A dirt floor littered with rock samples sowed the seed for a new exhibition at the Montebello Museum at R.J. Haney Heritage Village.
“Seeds live in curators’ minds,” laughs curator Deborah Chapman who, in 1989, lived in a house owned by Ethel Belli Bivar, a female prospector known as Pete the Gold Widow, who went to Big Bend in search of gold after her husband died. “When I started working at the museum in 1990, I saw photos in Rex Lingford’s glass plate negative collection.”
Chapman says miners headed for the Big Bend on the Columbia River via Shuswap Lake six years after the Cariboo Gold Rush, which began in 1860. A year later, the Columbia Gold Rush was officially a bust, she says.
Many bitter miners gave up their golden dreams, but in 1866, 80 die-hard miners wintered at Scotch Creek, having seen coarse pellets and nuggets found 10 miles from the creek’s mouth.
This ignited mining fever in the Shuswap, says Chapman, noting the new Montebello exhibit, “Can You Dig it?” explores the history of placer and hard-rock mining in the Shuswap.
The exhibit includes artifacts from “Jolly” Jack Thornton’s Sunset Mine Claim on Mt. Ida. A miner’s pump, rocker and assaying equipment from other claims accompany stories in photos captured over the last century, says Chapman.
Also contributing to the exhibit is Jim Cooperman, an avid environmentalist, historian and author of Everything Shuswap.
He has combined four of his columns that appeared in the Shuswap Market News to create Scotch Creek Gold Rush History Fever, a booklet on the history of gold mining in the area. It is available to read online at salmonarmmuseum.org.
“This has been an exciting project that has involved a lot of people, including longtime residents Larry Speed and Ralph Bischoff,” says Cooperman who explains that the 84-year-old Speed moved to the Shuswap when he was 10.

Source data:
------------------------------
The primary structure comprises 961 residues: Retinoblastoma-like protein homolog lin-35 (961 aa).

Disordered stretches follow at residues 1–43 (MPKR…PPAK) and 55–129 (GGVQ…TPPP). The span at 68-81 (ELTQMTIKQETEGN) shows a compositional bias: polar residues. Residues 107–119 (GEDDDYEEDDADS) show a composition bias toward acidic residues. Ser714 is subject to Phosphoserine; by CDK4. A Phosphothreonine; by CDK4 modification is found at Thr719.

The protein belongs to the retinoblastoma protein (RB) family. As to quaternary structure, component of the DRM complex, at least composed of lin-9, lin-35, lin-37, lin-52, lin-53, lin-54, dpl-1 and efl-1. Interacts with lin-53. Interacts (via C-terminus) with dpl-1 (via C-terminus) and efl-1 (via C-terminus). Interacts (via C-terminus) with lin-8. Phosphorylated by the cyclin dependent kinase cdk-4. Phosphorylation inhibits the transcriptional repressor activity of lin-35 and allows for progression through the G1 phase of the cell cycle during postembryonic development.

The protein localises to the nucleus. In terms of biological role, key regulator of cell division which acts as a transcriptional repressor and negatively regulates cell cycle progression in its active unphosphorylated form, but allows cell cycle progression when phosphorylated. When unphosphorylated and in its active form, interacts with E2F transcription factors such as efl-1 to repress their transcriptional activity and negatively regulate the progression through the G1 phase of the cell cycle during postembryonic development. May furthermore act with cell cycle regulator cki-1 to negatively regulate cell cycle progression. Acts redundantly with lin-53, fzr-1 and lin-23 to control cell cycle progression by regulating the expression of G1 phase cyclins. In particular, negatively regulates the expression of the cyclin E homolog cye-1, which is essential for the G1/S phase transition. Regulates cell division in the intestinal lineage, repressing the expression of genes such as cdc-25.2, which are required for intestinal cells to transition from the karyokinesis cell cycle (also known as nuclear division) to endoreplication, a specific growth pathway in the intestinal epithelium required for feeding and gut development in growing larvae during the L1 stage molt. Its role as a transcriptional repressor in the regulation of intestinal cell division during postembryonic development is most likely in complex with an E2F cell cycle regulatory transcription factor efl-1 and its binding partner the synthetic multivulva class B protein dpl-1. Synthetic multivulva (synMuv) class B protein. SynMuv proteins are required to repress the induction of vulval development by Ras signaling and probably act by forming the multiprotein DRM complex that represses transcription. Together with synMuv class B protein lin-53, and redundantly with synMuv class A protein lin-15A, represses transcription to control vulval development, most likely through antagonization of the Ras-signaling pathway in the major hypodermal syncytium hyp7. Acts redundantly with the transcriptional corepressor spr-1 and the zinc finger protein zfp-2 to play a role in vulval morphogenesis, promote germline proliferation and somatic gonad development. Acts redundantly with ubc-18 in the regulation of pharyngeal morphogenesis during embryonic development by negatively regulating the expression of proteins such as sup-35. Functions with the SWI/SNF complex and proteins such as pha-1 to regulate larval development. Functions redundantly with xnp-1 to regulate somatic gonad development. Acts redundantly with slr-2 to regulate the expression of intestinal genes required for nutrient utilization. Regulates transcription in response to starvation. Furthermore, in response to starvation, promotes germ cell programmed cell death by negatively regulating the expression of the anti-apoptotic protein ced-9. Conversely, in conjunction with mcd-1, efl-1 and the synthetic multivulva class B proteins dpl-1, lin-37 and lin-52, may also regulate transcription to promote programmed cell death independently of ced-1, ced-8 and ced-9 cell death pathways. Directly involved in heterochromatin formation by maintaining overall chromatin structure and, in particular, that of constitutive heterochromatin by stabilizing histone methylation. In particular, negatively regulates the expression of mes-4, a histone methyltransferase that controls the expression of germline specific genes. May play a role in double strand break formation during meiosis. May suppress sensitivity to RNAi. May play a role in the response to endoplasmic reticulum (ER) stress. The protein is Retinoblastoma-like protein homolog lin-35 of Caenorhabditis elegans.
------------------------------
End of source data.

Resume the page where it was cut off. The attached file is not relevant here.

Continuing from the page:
As a boy, he had discovered evidence of mining operations that had taken place as late as the 1930s and ’40s, as had Bischoff, who belongs to the first Caucasian family to move to the Scotch Creek area.
The two men shared their knowledge, taking Cooperman on hikes to show him some structural remains of the local gold rush.
Cooperman says that even after five hikes there is potential for ongoing research.
“It’s just been a lot of fun; it’s great that we have an area like Scotch Creek Valley,” he says. “I would like to hike from the bottom of the trail at the Scotch Creek bridge up to the forks of Scotch Creek.”
Cooperman says Speed and Lola Bentley loaned artifacts and the North Shuswap Historical Society contributed images to the exhibit.
“As (now deceased) Salmon Arm board member Mary Lou Tapson-Jones was fond of saying, ‘There are traces of gold throughout the Shuswap but no one has found the mother lode yet…’” Chapman adds.
Residents and tourists are invited to catch the fever by learning to pan for gold outside the Montebello Museum, where the grand opening of the exhibit was celebrated on July 8.
R.J. Haney Heritage Village & Museum, located at 751 Highway 97, is open from 10 a.m. to 5 p.m. seven days a week in July and August.
The village is set on 40 acres of farmland and features many historical buildings, beautiful gardens, a gift shop and Marjorie’s Tea Room, which serves homemade soups, sandwiches, salads and desserts. The annual Villains and Vittles Dinner Theatre runs Wednesdays, Fridays and Sundays and features a homemade meal and a show that includes music, humour and local history. For more information, call 250-832-5243, or go to salmonarmmuseum.org.